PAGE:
• Mood disorders primarily impact emotions and feelings, while personality disorders are most strongly associated with behaviors and relationships.
  • Symptoms of mood disorders often occur in episodes that are separated by asymptomatic periods. Symptoms of personality disorders are often more persistent and continuous.
  • Among the general public, there seems to be a greater awareness of mood disorders vs. personality disorders.

How Common Are Mood Disorders vs. Personality Disorders?

As noted in the previous section, one key difference between mood disorders vs. personality disorders is how frequently they occur. Some mood disorders are among the most common mental illnesses, while personality disorders affect far fewer people.

The National Institute of Mental Health (NIMH) has reported the following statistics about mood disorders in the United States:

  • The lifetime prevalence of mood disorders among adults ages 18 and above is 21.4%. This means that about one of every five American adults will have a mood disorder at some point in their life.
  • The past-year prevalence of mood disorders among U.S. adults is 9.7%. This means that just under one in 10 adults had symptoms of a mood disorder in the past 12 months.
  • The past-year prevalence of mood disorders is higher among women (11.6%) than among men (7.7%).
  • Among adults who had mood disorders in the past year, about 45% experienced serious impairment and 40% were moderately impaired, as scored on the Sheehan Disability Scale.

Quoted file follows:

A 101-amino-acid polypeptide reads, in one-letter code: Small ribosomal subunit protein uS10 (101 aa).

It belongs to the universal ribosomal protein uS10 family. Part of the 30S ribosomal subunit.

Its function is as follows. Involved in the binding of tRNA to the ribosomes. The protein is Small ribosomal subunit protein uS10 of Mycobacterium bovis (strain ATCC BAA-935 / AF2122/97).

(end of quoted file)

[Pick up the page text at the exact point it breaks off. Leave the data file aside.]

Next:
• The lifetime prevalence of mood disorders among adolescents ages 13-17 is 14.3%. This statistic includes 18.3% of adolescent girls and 10.5% of adolescent boys.

The NIMH has reported that the lifetime prevalence of personality disorders among U.S. adults is about 9.1%. This means that personality disorders occur less than half as often as mood disorders. NIMH data also indicates that borderline personality disorder is the most common personality disorder, with a lifetime rate of about 1.4%.

A study that was published by the British Journal of Psychiatry included the following statistics about the global impact of personality disorders:

  • The worldwide rate of personality disorders is estimated to be about 7.8%.
  • Cluster A personality disorders affect about 3.8% of adults throughout the world.
  • About 2.5% of the global population will likely develop a Cluster B personality disorder.
  • Experts estimate that about 5% of people will have a Cluster C personality disorder.

Find Treatment for Mood Disorders or Personality Disorders in Nashville

If you or someone in your family has developed a mood disorder or a personality disorder, Arbor Wellness is here to help. 

Our mental health treatment center is a trusted provider of personalized care for adults in the Nashville, Tennessee, area who have been living with depression, bipolar disorder, borderline personality disorder, and related conditions. We also serve adults whose struggles with mood disorders and personality disorders are accompanied by co-occurring addictions. 

We offer a full continuum of customized services, including residential treatment, a partial hospitalization program (PHP), and an intensive outpatient program (IOP). At each of these levels, our patients are cared for by a team of skilled professionals within a safe and highly supportive environment.

To learn more or to schedule a free assessment, please visit our Admissions page or call us today.